Cyber Security

2023 Ransomware Defense Report: SpyCloud

79% of organizations are confident in their ransomware defenses, but only 19% are addressing the malware threat

SpyCloud, the leader in Cybercrime Analytics, today released its 2023 Ransomware Defense Report, an annual analysis of how security leaders and practitioners view the threat of ransomware and their organizations’ cyber readiness.

SpyCloud researchers conducted a detailed analysis using ransomware event data from and its own database of recaptured records from the criminal underground and found organizations infected with information-stealing malware, or infostealers, were more likely to suffer from a ransomware incident.

Infostealer infections preceded over one-fifth (22%) of ransomware events for North American and European ransomware victim companies in 2023 – with common infostealers such as Raccoon, Vidar, and Redline increasing the probability even further. SpyCloud’s analysis shows that 76% of infections that preceded these ransomware events involved Raccoon infostealer malware.

Additionally, SpyCloud surveyed over 300 individuals in active cybersecurity roles at US, UK, and Canadian organizations with at least 500 employees and found that despite shifting priorities to better address ransomware, organizations are failing to address infostealer malware – a common precursor to ransomware attacks.

“Ransomware is a malware problem at its core, and there’s a clear pattern emerging that shows infostealer malware is directly leading to ransomware attacks,” said Trevor Hilligoss, Senior Director of Security Research at SpyCloud. “Organizations that fail to address malware-stolen authentication data risk more than just ransom costs, as harm to brand reputation, disruption to business operations, and resource drain can be equally or more detrimental than the ransom itself.”

Organizations Know the Threat and Are Adapting

SpyCloud found that over 98% of respondents agree better visibility and automated remediation of malware-exfiltrated data would improve their ability to fight against ransomware. Organizations have shifted their approach in the past year, moving away from user awareness and training and toward technology-driven countermeasures: automating the remediation of exposed passwords and session cookies, implementing multi-factor authentication (MFA), and leveraging passwordless authentication such as passkeys.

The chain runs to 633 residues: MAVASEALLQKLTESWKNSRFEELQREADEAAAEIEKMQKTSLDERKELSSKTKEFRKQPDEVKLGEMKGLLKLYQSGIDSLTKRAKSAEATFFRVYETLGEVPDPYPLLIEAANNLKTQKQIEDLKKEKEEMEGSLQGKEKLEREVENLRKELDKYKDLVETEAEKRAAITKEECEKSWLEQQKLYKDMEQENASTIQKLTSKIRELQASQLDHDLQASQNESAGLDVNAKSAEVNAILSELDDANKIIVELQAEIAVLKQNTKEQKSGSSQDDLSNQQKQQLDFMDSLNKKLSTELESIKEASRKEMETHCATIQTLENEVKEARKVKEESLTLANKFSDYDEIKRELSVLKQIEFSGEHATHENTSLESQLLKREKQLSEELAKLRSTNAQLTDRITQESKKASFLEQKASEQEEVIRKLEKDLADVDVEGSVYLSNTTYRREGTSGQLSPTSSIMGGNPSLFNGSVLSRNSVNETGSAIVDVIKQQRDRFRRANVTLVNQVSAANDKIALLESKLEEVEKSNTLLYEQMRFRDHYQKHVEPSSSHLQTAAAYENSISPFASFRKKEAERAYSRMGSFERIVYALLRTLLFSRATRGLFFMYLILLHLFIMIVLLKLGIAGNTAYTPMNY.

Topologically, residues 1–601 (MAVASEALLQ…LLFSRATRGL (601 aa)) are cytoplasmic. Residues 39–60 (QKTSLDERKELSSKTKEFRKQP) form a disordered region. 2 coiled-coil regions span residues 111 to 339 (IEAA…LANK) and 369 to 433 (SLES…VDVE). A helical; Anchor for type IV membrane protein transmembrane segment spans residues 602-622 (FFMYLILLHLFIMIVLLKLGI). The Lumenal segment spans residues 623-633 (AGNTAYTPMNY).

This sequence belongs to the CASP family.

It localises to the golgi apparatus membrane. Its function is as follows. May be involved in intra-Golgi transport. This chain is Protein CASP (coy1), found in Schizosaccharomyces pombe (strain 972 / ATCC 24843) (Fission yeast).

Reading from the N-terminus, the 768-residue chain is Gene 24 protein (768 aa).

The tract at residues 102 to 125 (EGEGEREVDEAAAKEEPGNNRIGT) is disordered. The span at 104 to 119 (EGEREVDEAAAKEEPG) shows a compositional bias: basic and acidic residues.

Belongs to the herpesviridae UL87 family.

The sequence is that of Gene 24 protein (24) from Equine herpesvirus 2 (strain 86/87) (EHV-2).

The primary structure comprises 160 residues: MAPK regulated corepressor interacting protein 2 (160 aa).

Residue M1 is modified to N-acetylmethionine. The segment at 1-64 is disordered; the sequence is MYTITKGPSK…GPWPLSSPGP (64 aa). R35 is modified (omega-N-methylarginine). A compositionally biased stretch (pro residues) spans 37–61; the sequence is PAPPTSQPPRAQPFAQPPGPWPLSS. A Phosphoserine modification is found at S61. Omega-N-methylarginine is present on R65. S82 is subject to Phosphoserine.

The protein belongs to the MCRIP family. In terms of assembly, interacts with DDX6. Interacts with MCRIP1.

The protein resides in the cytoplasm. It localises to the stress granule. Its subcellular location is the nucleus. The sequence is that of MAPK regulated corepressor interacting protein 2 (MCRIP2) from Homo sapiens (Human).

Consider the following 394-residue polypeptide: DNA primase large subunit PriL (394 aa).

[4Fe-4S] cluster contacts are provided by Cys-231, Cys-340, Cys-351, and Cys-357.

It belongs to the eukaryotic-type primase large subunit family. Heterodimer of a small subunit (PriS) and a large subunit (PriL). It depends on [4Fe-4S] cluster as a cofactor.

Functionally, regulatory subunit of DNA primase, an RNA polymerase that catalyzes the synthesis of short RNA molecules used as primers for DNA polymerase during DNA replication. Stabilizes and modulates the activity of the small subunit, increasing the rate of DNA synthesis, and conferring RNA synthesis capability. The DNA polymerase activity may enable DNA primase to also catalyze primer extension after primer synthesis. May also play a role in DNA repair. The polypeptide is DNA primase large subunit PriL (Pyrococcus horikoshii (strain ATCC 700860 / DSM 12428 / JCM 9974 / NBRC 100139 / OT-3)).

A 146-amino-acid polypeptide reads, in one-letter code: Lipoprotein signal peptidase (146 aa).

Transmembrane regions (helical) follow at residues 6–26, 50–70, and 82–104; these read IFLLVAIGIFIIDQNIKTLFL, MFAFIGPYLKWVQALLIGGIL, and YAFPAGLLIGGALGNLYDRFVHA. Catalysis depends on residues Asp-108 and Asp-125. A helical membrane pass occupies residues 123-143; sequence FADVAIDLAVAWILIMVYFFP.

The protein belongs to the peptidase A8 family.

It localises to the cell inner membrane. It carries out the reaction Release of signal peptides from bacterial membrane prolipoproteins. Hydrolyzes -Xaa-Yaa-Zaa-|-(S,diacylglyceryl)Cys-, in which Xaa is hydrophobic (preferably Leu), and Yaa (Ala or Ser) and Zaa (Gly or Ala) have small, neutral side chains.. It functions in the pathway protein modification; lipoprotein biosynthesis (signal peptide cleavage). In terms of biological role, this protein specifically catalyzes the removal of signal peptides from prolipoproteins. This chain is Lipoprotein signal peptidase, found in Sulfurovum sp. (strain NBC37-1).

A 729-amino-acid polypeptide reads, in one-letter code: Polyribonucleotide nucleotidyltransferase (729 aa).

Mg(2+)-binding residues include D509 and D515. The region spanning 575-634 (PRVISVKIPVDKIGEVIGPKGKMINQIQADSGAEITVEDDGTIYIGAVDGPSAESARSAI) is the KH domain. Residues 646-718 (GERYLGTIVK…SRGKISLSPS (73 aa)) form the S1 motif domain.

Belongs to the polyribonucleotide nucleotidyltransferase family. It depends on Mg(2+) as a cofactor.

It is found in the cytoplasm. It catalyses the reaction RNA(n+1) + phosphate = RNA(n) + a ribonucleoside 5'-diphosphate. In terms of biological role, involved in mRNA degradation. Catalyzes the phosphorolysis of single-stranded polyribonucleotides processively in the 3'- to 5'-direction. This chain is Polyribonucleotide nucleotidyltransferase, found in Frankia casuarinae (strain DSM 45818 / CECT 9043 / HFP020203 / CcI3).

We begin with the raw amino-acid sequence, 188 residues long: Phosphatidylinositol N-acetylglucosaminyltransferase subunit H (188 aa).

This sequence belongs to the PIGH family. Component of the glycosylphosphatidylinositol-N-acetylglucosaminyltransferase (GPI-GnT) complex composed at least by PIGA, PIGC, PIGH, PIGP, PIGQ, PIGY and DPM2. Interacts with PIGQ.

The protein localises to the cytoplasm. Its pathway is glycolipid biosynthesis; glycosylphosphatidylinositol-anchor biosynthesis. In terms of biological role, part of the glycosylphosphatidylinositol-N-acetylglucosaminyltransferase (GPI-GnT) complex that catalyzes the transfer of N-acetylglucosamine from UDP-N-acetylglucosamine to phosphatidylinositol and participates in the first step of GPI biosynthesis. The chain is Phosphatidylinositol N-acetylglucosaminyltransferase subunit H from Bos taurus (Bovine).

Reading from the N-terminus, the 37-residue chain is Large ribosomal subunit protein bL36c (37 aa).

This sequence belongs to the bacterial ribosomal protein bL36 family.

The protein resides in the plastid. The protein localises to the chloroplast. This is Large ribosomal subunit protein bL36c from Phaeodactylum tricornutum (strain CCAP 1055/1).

Respondents ranked the importance of MFA much higher than in previous years, although data backup remained organizations’ most important perceived countermeasure to ransomware. Additionally, organizations ranked phishing and social engineering (common malware deployment methods) as the riskiest entry points.

Current Defense Efforts Are Not Working

SpyCloud found that 81% of surveyed organizations were affected at least once in the past 12 months. Affected organizations include enterprises that utilized any business resources to combat ransomware, whether through security solutions or ransom payments.

“Despite organizations’ understanding of malware, security teams still lack visibility into the authentication data exposed by infections – and as such fail to consistently remediate stolen credentials and cookies as a means of preventing the account takeover and session hijacking attacks that lead to ransomware,” said Hilligoss. “While MFA, automation, and passwordless technologies are important precautions, none of them are infallible.”

Misaligned Priorities

Based on SpyCloud’s findings, detecting and addressing exposed authentication data should be the top priority for organizations looking to disrupt malicious actors. Yet only 19% of organizations said they were prioritizing improving visibility and remediation for malware-exfiltrated data.

While 79% of surveyed professionals are confident in their capabilities to prevent a ransomware attack in the next 12 months, SpyCloud found a misalignment between companies’ cyber defense priorities and criminals’ attack methods – which have shifted away from breached credentials to malware-stolen cookies that enable session hijacking:

  • Respondents ranked monitoring for compromised web session cookies and tokens as the third least important ransomware countermeasure.
  • Organizations rated stolen cookies as the least risky entry point.
  • Automating workflows to remediate exposed passwords and cookies ranked as the bottom second and third authentication practices, respectively.

By embracing next-generation malware response practices such as Post-Infection Remediation, SecOps teams can significantly improve their ransomware prevention outcomes and move faster to close the door on attackers while minimizing the cross-team resources that full-blown incidents consume.

The 2023 Ransomware Defense Report is available for download at

To learn more about how SpyCloud helps organizations defend against ransomware, visit

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